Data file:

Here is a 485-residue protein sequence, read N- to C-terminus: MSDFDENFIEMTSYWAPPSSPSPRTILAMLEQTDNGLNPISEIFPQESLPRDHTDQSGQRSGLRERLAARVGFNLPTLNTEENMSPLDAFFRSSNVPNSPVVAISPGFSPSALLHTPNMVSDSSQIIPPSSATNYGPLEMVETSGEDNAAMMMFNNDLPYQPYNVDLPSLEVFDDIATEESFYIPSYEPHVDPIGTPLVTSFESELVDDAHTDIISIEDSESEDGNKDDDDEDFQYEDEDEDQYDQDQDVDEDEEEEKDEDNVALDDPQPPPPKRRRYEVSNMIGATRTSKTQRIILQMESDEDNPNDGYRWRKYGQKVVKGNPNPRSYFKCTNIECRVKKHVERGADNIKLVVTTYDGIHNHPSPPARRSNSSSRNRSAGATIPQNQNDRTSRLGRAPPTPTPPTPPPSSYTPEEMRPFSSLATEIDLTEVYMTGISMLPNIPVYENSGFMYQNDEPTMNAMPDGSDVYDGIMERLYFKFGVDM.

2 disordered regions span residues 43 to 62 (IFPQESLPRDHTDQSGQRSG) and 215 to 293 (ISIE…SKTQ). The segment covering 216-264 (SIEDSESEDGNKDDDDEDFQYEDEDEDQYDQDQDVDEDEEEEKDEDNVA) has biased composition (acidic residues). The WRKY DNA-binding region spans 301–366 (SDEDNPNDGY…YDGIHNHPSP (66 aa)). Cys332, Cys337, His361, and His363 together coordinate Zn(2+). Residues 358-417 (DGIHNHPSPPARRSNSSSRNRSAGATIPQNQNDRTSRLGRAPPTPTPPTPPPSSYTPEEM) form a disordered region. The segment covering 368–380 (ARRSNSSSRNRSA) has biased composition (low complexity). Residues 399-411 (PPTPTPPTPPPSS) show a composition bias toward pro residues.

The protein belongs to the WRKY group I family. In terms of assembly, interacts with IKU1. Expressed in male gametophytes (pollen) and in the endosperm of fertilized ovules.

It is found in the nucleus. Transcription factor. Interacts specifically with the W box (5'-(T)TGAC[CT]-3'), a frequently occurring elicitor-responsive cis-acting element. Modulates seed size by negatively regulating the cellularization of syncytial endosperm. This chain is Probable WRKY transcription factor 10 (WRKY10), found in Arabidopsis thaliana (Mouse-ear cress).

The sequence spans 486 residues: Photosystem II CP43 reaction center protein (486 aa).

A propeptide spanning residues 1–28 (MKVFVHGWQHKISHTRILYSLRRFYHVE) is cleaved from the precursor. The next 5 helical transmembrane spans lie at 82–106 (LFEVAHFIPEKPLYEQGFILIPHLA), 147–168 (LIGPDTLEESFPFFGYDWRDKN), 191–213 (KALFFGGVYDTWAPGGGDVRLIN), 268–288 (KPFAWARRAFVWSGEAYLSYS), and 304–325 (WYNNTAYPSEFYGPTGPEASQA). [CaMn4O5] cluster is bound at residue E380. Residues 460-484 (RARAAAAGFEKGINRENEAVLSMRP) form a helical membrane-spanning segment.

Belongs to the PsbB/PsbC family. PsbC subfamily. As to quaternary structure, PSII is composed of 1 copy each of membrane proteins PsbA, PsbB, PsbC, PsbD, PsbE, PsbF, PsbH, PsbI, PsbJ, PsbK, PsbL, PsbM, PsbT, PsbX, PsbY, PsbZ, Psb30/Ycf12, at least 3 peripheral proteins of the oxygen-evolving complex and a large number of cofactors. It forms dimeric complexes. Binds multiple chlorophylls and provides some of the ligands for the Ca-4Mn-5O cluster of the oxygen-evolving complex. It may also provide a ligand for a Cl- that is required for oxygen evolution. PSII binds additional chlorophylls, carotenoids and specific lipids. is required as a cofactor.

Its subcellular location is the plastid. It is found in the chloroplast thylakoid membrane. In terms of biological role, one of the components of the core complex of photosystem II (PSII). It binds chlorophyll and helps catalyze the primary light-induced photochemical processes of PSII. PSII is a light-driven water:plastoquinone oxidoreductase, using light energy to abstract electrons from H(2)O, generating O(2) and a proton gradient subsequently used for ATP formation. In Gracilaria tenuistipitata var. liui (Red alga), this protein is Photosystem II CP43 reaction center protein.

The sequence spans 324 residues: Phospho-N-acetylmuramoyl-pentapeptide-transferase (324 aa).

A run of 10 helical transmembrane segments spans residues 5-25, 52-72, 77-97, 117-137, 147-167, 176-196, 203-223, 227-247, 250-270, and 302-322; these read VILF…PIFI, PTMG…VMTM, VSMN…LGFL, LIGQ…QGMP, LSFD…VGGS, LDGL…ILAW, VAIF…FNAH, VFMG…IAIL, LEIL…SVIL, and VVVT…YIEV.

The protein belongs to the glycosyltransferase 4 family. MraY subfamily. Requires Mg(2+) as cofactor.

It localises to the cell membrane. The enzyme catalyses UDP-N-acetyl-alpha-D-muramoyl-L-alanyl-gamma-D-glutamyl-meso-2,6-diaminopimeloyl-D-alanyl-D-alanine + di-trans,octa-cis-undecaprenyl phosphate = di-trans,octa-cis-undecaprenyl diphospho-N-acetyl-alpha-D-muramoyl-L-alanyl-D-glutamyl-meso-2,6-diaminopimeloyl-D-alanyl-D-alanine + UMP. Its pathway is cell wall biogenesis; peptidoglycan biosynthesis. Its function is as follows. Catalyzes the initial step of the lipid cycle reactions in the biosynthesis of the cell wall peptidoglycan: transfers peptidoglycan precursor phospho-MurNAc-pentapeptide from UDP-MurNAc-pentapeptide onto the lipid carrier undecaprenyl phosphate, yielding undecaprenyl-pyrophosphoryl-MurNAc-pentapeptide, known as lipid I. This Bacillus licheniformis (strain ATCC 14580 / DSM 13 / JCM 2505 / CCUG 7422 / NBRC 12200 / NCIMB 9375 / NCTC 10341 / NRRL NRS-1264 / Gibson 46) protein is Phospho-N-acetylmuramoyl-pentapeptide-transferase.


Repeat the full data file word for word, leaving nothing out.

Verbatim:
Here is a 485-residue protein sequence, read N- to C-terminus: MSDFDENFIEMTSYWAPPSSPSPRTILAMLEQTDNGLNPISEIFPQESLPRDHTDQSGQRSGLRERLAARVGFNLPTLNTEENMSPLDAFFRSSNVPNSPVVAISPGFSPSALLHTPNMVSDSSQIIPPSSATNYGPLEMVETSGEDNAAMMMFNNDLPYQPYNVDLPSLEVFDDIATEESFYIPSYEPHVDPIGTPLVTSFESELVDDAHTDIISIEDSESEDGNKDDDDEDFQYEDEDEDQYDQDQDVDEDEEEEKDEDNVALDDPQPPPPKRRRYEVSNMIGATRTSKTQRIILQMESDEDNPNDGYRWRKYGQKVVKGNPNPRSYFKCTNIECRVKKHVERGADNIKLVVTTYDGIHNHPSPPARRSNSSSRNRSAGATIPQNQNDRTSRLGRAPPTPTPPTPPPSSYTPEEMRPFSSLATEIDLTEVYMTGISMLPNIPVYENSGFMYQNDEPTMNAMPDGSDVYDGIMERLYFKFGVDM.

2 disordered regions span residues 43 to 62 (IFPQESLPRDHTDQSGQRSG) and 215 to 293 (ISIE…SKTQ). The segment covering 216-264 (SIEDSESEDGNKDDDDEDFQYEDEDEDQYDQDQDVDEDEEEEKDEDNVA) has biased composition (acidic residues). The WRKY DNA-binding region spans 301–366 (SDEDNPNDGY…YDGIHNHPSP (66 aa)). Cys332, Cys337, His361, and His363 together coordinate Zn(2+). Residues 358-417 (DGIHNHPSPPARRSNSSSRNRSAGATIPQNQNDRTSRLGRAPPTPTPPTPPPSSYTPEEM) form a disordered region. The segment covering 368–380 (ARRSNSSSRNRSA) has biased composition (low complexity). Residues 399-411 (PPTPTPPTPPPSS) show a composition bias toward pro residues.

The protein belongs to the WRKY group I family. In terms of assembly, interacts with IKU1. Expressed in male gametophytes (pollen) and in the endosperm of fertilized ovules.

It is found in the nucleus. Transcription factor. Interacts specifically with the W box (5'-(T)TGAC[CT]-3'), a frequently occurring elicitor-responsive cis-acting element. Modulates seed size by negatively regulating the cellularization of syncytial endosperm. This chain is Probable WRKY transcription factor 10 (WRKY10), found in Arabidopsis thaliana (Mouse-ear cress).

The sequence spans 486 residues: Photosystem II CP43 reaction center protein (486 aa).

A propeptide spanning residues 1–28 (MKVFVHGWQHKISHTRILYSLRRFYHVE) is cleaved from the precursor. The next 5 helical transmembrane spans lie at 82–106 (LFEVAHFIPEKPLYEQGFILIPHLA), 147–168 (LIGPDTLEESFPFFGYDWRDKN), 191–213 (KALFFGGVYDTWAPGGGDVRLIN), 268–288 (KPFAWARRAFVWSGEAYLSYS), and 304–325 (WYNNTAYPSEFYGPTGPEASQA). [CaMn4O5] cluster is bound at residue E380. Residues 460-484 (RARAAAAGFEKGINRENEAVLSMRP) form a helical membrane-spanning segment.

Belongs to the PsbB/PsbC family. PsbC subfamily. As to quaternary structure, PSII is composed of 1 copy each of membrane proteins PsbA, PsbB, PsbC, PsbD, PsbE, PsbF, PsbH, PsbI, PsbJ, PsbK, PsbL, PsbM, PsbT, PsbX, PsbY, PsbZ, Psb30/Ycf12, at least 3 peripheral proteins of the oxygen-evolving complex and a large number of cofactors. It forms dimeric complexes. Binds multiple chlorophylls and provides some of the ligands for the Ca-4Mn-5O cluster of the oxygen-evolving complex. It may also provide a ligand for a Cl- that is required for oxygen evolution. PSII binds additional chlorophylls, carotenoids and specific lipids. is required as a cofactor.

Its subcellular location is the plastid. It is found in the chloroplast thylakoid membrane. In terms of biological role, one of the components of the core complex of photosystem II (PSII). It binds chlorophyll and helps catalyze the primary light-induced photochemical processes of PSII. PSII is a light-driven water:plastoquinone oxidoreductase, using light energy to abstract electrons from H(2)O, generating O(2) and a proton gradient subsequently used for ATP formation. In Gracilaria tenuistipitata var. liui (Red alga), this protein is Photosystem II CP43 reaction center protein.

The sequence spans 324 residues: Phospho-N-acetylmuramoyl-pentapeptide-transferase (324 aa).

A run of 10 helical transmembrane segments spans residues 5-25, 52-72, 77-97, 117-137, 147-167, 176-196, 203-223, 227-247, 250-270, and 302-322; these read VILF…PIFI, PTMG…VMTM, VSMN…LGFL, LIGQ…QGMP, LSFD…VGGS, LDGL…ILAW, VAIF…FNAH, VFMG…IAIL, LEIL…SVIL, and VVVT…YIEV.

The protein belongs to the glycosyltransferase 4 family. MraY subfamily. Requires Mg(2+) as cofactor.

It localises to the cell membrane. The enzyme catalyses UDP-N-acetyl-alpha-D-muramoyl-L-alanyl-gamma-D-glutamyl-meso-2,6-diaminopimeloyl-D-alanyl-D-alanine + di-trans,octa-cis-undecaprenyl phosphate = di-trans,octa-cis-undecaprenyl diphospho-N-acetyl-alpha-D-muramoyl-L-alanyl-D-glutamyl-meso-2,6-diaminopimeloyl-D-alanyl-D-alanine + UMP. Its pathway is cell wall biogenesis; peptidoglycan biosynthesis. Its function is as follows. Catalyzes the initial step of the lipid cycle reactions in the biosynthesis of the cell wall peptidoglycan: transfers peptidoglycan precursor phospho-MurNAc-pentapeptide from UDP-MurNAc-pentapeptide onto the lipid carrier undecaprenyl phosphate, yielding undecaprenyl-pyrophosphoryl-MurNAc-pentapeptide, known as lipid I. This Bacillus licheniformis (strain ATCC 14580 / DSM 13 / JCM 2505 / CCUG 7422 / NBRC 12200 / NCIMB 9375 / NCTC 10341 / NRRL NRS-1264 / Gibson 46) protein is Phospho-N-acetylmuramoyl-pentapeptide-transferase.